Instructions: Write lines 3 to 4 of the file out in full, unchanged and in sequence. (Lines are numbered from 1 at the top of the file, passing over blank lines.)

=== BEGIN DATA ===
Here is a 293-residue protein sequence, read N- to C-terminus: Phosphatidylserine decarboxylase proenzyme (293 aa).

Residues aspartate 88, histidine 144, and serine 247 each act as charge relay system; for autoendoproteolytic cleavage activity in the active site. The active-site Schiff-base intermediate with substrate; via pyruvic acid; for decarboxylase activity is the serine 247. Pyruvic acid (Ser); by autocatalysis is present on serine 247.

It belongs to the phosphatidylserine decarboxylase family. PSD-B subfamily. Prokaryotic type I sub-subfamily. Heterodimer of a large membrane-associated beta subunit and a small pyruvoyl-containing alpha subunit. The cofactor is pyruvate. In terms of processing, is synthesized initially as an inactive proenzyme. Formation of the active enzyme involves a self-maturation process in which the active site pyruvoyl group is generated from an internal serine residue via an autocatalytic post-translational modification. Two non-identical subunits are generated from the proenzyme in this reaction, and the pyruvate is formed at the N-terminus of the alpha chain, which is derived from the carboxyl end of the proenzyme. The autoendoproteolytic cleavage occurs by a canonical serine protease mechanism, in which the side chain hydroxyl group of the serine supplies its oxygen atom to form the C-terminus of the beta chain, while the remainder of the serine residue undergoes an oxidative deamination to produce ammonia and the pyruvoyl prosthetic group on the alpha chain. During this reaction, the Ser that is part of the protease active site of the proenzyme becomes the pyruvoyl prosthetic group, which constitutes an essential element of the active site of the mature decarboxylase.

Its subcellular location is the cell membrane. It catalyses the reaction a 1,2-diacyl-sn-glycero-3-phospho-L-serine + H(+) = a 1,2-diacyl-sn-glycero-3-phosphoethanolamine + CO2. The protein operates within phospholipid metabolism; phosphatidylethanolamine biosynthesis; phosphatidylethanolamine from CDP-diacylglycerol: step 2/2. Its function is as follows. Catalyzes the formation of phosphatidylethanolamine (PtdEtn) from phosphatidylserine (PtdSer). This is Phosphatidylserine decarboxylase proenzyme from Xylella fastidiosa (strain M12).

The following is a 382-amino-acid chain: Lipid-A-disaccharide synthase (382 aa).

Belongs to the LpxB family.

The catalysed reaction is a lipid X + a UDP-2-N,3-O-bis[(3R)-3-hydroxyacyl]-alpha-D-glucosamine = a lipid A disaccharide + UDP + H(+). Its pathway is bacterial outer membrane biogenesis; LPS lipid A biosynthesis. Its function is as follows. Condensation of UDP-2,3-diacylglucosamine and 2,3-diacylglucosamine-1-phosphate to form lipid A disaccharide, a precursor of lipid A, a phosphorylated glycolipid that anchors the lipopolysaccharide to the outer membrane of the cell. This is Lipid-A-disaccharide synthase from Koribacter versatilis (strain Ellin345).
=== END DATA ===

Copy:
It belongs to the phosphatidylserine decarboxylase family. PSD-B subfamily. Prokaryotic type I sub-subfamily. Heterodimer of a large membrane-associated beta subunit and a small pyruvoyl-containing alpha subunit. The cofactor is pyruvate. In terms of processing, is synthesized initially as an inactive proenzyme. Formation of the active enzyme involves a self-maturation process in which the active site pyruvoyl group is generated from an internal serine residue via an autocatalytic post-translational modification. Two non-identical subunits are generated from the proenzyme in this reaction, and the pyruvate is formed at the N-terminus of the alpha chain, which is derived from the carboxyl end of the proenzyme. The autoendoproteolytic cleavage occurs by a canonical serine protease mechanism, in which the side chain hydroxyl group of the serine supplies its oxygen atom to form the C-terminus of the beta chain, while the remainder of the serine residue undergoes an oxidative deamination to produce ammonia and the pyruvoyl prosthetic group on the alpha chain. During this reaction, the Ser that is part of the protease active site of the proenzyme becomes the pyruvoyl prosthetic group, which constitutes an essential element of the active site of the mature decarboxylase.

Its subcellular location is the cell membrane. It catalyses the reaction a 1,2-diacyl-sn-glycero-3-phospho-L-serine + H(+) = a 1,2-diacyl-sn-glycero-3-phosphoethanolamine + CO2. The protein operates within phospholipid metabolism; phosphatidylethanolamine biosynthesis; phosphatidylethanolamine from CDP-diacylglycerol: step 2/2. Its function is as follows. Catalyzes the formation of phosphatidylethanolamine (PtdEtn) from phosphatidylserine (PtdSer). This is Phosphatidylserine decarboxylase proenzyme from Xylella fastidiosa (strain M12).